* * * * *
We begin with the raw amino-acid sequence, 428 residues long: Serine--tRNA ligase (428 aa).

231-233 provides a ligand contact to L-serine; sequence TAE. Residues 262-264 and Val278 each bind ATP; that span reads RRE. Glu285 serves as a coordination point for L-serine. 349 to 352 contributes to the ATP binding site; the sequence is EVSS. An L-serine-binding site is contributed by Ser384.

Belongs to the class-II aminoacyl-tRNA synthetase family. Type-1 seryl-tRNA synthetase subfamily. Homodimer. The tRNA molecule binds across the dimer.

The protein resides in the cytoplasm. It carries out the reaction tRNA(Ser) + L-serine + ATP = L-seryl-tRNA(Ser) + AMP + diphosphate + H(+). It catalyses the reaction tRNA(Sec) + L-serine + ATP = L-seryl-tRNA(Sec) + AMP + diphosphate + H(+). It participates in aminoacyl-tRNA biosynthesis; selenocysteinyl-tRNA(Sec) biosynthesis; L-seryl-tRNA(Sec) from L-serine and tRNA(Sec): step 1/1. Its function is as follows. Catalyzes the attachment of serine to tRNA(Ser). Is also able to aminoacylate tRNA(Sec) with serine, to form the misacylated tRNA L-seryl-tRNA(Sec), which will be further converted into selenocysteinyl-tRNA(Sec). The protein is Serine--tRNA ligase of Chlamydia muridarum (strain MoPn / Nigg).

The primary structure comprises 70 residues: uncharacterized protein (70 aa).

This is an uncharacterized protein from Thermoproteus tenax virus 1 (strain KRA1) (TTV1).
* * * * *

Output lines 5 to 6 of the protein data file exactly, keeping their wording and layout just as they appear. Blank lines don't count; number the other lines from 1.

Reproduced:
The primary structure comprises 70 residues: uncharacterized protein (70 aa).

This is an uncharacterized protein from Thermoproteus tenax virus 1 (strain KRA1) (TTV1).